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Militant Groups in Afghanistan Make Money Smuggling Minerals

An Afghan journalist walks by an exhibit of minerals on the way to a news conference by the Afghan Minister of Mines in Kabul, Afghanistan, June 17, 2010
An Afghan journalist walks by an exhibit of minerals on the way to a news conference by the Afghan Minister of Mines in Kabul, Afghanistan, June 17, 2010
Militant Groups in Afghanistan Make Money Smuggling Minerals
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The smuggling of minerals continues to supply millions of dollars to armed groups in Afghanistan, said an anti-corruption group this week.

The Afghanistan Anti-Corruption Network said in a report that militant groups received at least $46 million by illegally exporting minerals and precious stones to Pakistan.

The report said up to 750,000 tons of marble and talc were smuggled from various parts of Nangarhar province. Some areas of this province have active Taliban and Islamic State fighters.

Marble is a kind of stone that is often polished and used in buildings and statues. Talc is used in the manufacturing of products, including plastics, paints and cosmetics.

Zaman Khan Amarkhail is the President of the Anti-Corruption Network. He told Radio Liberty's Afghanistan service that every day, 500 trucks carrying stones pass through government-controlled roads and arrive in Pakistan. Each truck, he added, carries about 45 tons of stone.

From there, he says, the stones are sent to European countries.

The Afghan mines ministry says the government has banned mineral exports to Pakistan. It says it has also encouraged local businesses to invest in the sector and legally export processed material to foreign countries.

Smugglers thrive

Pakistan is not the only destination for smuggled minerals.

The anti-corruption network says precious stones are being illegally mined from at least 2,000 mines in Afghanistan's northeast. These stones travel across Afghanistan's border with China.

Zabiullah Wardak, a member of the anti-corruption group, said that

"Last year, $300 million worth of precious stones were smuggled from the province [Badakhshan] to China."

The Afghan government says fighting between Afghan forces and militant groups has led to an increase in illegal mining. Experts say the mineral smuggling occurs through a strong network of militants, criminal groups, and some civil servants and military officials.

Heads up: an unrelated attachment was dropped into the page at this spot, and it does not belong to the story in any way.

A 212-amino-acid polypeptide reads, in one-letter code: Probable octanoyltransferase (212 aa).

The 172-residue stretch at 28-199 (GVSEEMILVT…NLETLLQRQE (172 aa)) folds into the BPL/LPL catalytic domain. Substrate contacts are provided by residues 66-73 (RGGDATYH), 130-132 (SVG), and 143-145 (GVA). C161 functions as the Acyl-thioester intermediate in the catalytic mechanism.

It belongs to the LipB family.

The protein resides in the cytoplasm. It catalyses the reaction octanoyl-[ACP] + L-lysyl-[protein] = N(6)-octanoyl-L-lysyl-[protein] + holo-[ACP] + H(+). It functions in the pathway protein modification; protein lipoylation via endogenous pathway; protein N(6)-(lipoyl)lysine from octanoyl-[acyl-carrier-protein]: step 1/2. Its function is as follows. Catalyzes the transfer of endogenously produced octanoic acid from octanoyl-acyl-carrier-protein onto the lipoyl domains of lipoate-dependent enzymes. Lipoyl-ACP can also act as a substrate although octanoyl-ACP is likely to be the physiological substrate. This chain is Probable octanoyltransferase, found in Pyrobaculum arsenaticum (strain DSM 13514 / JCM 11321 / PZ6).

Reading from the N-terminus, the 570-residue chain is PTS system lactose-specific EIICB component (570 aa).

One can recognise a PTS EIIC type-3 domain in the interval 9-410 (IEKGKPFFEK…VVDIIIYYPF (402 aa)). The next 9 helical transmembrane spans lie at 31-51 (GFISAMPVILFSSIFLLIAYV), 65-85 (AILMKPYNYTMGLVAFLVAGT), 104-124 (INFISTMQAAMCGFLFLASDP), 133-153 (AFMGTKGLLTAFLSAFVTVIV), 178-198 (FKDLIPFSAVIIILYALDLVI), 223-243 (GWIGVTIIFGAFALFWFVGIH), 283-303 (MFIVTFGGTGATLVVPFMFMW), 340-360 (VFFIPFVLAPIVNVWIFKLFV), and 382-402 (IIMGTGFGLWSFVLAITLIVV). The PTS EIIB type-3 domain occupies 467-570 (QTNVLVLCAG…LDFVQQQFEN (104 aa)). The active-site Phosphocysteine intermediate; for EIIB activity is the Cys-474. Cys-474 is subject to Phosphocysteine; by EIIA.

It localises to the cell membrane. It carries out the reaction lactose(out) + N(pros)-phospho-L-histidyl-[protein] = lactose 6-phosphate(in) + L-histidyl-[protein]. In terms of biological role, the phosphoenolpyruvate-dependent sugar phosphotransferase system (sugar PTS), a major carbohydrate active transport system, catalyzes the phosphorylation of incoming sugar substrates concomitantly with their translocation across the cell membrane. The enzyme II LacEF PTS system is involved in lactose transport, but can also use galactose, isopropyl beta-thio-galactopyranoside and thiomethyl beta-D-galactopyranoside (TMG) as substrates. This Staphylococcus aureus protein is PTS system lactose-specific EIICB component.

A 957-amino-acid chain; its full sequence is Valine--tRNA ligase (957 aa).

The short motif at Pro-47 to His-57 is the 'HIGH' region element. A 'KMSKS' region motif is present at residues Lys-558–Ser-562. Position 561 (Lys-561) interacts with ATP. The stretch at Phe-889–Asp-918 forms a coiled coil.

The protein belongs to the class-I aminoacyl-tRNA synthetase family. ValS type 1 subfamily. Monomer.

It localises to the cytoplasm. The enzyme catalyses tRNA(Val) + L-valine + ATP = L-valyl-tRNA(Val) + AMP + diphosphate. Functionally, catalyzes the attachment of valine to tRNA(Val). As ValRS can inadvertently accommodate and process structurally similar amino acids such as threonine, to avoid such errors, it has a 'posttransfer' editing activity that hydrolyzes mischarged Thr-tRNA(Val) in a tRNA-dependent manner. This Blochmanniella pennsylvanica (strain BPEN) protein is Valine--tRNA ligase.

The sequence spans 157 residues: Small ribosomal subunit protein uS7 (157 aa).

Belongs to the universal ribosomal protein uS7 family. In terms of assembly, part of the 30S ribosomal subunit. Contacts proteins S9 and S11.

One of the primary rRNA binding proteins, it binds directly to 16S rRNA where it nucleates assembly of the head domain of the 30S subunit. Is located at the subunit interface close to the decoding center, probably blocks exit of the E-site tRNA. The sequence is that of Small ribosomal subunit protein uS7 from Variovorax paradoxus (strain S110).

Haroon Rashid Sherzad is a civil society activist and former deputy minister of anti-narcotics. He told VOA that mineral smuggling is "a huge business for the involved parties who are thriving under weak government surveillance."

Conflict and development

Afghanistan has a long history of smuggling. In the early 1970s, as much as 20 to 25 percent of Afghanistan's foreign trade came from smuggling. This information comes from a paper written by Jagdish Bhagwati and Bent Hansen in 1971.

A report from West Point's counterterrorism center says small-scale mining and drug-smuggling played an important role in financing conflicts throughout the 1990s and 2000s.

Despite Afghanistan's wealth in minerals, the country has had a difficult time developing significant industries in some parts of the country. A 2010 report in the New York Times says Afghanistan may have over $1 trillion dollars' worth of mineral reserves.

"The ongoing insurgency and instability in the province [Nangarhar] has not allowed businesses to establish factories," an official at the ministry of mines told VOA. The official did not want to be identified.

Experts say that continued smuggling and border corruption are not only fueling conflict, but costing Afghanistan millions of dollars.

Customs revenue collections have increased in the past year, says the country's finance ministry. However, the country still loses large amounts of tax revenues due to smuggling.

"Surveillance is weak at the borders. An individual with a license to export 100 tons of stones would be able to export 1,000 tons instead," Sherzad, the civil society activist, said. "Corrupt officials turn a blind eye to illegal exports and, in return, they too benefit from it."

I'm John Russell.

John Russell wrote this story for Learning English based on reporting by VOA's Noor Zahid. Hai Do was the editor.

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Words in This Story

smuggle – v. to move (someone or something) from one country into another illegally and secretly

precious – adj. rare and worth a lot of money

cosmetic – n. a substance (such as a cream, lotion, or powder) that you put on your face or body to improve your appearance

thrive – v. to flourish or succeed